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Bought speakers with non-US plug how to convert to US outlet voltage?

  1. Aug 23, 2012 #1
    I'm not really sure where this question would go, or if it should go in this forum at all. This isn't an engineering question per se, but please help me if you can.

    I bought a set of speakers for my computer recently on Ebay. Apparently all the manuals are in Spanish (which wasn't much of a problem for me since I can get the manual in English). But when I looked at the plug, it isn't the standard US electrical plug at all. It IS a two-pronged plug, but not the flat rectangular ones I see here, but they are slim cylindrical shaped. It says it is a 110V-60Hz 525mA power cable.

    I tried looking online to see what kind of adapter I should get from Amazon to be able to use it properly without blowing the house up, but I get different answers as to which adapter I should get. I see commonly a 110 to 220 converter... but my search reveals that US households have a voltage of 120V. Some common adapters I see on Amazon are "220/240 to 110/120". But that doesn't seem like that's what I need. I seem to need the 110 to 120 adapter. (Unless I'm totally wrong on that, which I could be).

    Any ideas? Any links to an Amazon product that would help me?

  2. jcsd
  3. Aug 23, 2012 #2


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    Staff: Mentor

    There isn't enough difference between 110Vrms and 120Vrms to worry about, IMO. And since they are rated for 60Hz, all you need to do is mechanically adapt the male plug from Mexico to the male plug from the US.

    Does this look right?


  4. Aug 23, 2012 #3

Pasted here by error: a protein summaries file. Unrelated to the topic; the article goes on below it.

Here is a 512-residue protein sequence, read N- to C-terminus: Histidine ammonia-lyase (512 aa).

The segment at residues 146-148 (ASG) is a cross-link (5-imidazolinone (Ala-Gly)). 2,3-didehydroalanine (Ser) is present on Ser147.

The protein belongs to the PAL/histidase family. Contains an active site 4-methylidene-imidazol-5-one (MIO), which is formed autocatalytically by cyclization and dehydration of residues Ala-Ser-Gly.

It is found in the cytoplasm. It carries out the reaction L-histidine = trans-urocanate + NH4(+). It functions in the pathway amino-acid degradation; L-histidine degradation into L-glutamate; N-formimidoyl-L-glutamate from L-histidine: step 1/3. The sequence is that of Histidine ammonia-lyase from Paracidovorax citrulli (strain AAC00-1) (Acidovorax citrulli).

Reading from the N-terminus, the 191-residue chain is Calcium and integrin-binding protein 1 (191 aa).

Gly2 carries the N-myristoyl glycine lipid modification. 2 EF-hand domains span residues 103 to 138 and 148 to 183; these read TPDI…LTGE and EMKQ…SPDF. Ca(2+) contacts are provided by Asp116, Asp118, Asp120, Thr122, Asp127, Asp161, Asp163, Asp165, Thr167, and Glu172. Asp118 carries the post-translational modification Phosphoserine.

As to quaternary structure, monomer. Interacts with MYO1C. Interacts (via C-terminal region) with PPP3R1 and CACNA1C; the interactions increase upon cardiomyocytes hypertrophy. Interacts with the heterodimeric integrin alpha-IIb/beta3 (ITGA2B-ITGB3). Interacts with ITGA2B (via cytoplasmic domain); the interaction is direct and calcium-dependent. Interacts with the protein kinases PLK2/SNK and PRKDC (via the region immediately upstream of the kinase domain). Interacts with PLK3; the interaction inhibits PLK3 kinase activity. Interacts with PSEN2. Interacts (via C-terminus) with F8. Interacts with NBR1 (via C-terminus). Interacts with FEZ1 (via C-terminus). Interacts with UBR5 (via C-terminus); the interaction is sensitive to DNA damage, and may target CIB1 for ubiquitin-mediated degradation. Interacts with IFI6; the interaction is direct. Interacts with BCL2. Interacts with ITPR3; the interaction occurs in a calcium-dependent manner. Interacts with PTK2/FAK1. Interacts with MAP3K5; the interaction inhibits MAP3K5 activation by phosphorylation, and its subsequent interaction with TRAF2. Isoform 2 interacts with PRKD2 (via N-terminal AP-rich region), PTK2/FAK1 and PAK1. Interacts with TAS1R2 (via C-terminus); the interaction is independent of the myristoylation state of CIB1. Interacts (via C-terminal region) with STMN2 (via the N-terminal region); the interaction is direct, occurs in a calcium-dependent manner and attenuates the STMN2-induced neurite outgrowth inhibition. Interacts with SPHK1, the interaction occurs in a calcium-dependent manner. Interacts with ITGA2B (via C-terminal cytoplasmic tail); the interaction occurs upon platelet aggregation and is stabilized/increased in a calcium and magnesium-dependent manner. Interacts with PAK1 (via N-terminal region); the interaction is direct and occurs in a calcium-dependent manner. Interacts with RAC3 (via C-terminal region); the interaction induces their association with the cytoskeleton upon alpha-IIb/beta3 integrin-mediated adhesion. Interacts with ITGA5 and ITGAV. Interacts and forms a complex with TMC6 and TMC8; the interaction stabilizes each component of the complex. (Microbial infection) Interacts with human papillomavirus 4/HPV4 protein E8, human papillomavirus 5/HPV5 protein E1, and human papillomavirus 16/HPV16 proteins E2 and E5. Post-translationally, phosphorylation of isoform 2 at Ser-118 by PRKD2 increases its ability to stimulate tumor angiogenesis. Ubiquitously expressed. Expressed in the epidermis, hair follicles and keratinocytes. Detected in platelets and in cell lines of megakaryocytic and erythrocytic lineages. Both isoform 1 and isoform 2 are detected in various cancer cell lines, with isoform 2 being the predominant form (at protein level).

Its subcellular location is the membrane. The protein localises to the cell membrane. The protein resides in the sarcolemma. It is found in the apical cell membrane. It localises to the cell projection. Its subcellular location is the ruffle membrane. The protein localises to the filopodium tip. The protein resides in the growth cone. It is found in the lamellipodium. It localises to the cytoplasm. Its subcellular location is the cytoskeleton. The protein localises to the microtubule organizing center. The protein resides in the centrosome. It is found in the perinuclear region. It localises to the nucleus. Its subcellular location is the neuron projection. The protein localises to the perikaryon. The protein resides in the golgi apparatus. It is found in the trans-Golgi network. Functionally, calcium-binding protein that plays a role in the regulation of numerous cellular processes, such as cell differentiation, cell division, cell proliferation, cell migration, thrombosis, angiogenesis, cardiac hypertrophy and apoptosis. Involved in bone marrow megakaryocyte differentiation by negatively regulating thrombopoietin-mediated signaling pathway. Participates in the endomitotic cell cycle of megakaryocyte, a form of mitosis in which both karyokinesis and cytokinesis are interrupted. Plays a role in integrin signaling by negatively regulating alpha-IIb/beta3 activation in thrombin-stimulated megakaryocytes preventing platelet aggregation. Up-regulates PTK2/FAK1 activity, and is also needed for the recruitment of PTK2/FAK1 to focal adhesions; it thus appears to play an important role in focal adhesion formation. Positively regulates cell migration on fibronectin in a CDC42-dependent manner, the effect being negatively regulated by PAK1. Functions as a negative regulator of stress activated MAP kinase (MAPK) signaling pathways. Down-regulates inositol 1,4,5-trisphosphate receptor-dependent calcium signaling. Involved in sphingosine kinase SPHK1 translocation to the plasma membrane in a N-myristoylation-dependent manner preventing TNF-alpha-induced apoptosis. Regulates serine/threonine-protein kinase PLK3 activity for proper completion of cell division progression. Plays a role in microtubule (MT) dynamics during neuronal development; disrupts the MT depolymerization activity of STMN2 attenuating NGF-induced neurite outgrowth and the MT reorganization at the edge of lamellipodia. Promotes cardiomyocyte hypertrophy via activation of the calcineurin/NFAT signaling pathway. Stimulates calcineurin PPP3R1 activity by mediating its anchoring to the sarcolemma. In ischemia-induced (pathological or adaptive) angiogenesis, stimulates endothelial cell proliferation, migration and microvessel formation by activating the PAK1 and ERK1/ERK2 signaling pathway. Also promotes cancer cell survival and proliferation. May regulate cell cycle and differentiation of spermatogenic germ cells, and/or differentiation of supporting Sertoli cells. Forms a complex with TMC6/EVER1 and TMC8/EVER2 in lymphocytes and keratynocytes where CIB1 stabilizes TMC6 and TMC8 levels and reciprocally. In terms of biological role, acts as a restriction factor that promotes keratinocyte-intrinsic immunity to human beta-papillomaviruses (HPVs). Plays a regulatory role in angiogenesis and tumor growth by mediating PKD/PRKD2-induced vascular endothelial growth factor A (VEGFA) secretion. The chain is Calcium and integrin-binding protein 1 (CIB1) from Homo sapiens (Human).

Thanks! It certainly looks like what I need. I did order the plug you mentioned for 2 bucks. Let's hope it works.
  5. Aug 24, 2012 #4
    The other thing I want to confirm is -- the subwoofer states the cord is a 110V power cord, but the plug itself has a voltage on it that says 250V. I should go with what is stated on the subwoofer correct? (And ignore what is on the plug itself?)
  6. Aug 24, 2012 #5


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    Science Advisor

    Yes. If there's a label on the subwoofer (would normally be near where the power cord exits) that says 110V then that's voltage it requires. If there's a voltage (and/or amp) rating stamped on the plug, that would normally just represent the maximum rating for the plug itself.
  7. Aug 24, 2012 #6
    Thanks! Much appreciated.
  8. Aug 24, 2012 #7


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    Science Advisor
    Gold Member
    2017 Award

    There are two separate issues here and it needs to be spelled out, I think.
    You need to feed your speakers with the correct voltage - but that would really only be a problem if you were trying to operate 110 (or 120) V equipment on a 230V supply.

    The connectors that work on the 110V range are all suitable for that voltage so it looks as if you only need to swap connectors. The wiring colour will be relevant of there is a third (Earth) connection and it is also a good thing to connect the live conductor to the live hole in the socket (if there is a 'handedness') to the connectors. This is not a problem with US style electrics, though. European (particular UK) equipment is very fussy about such matters so, if you visit Europe, you can't be as sloppy as you can in The Americas. Ask us again, when you do.
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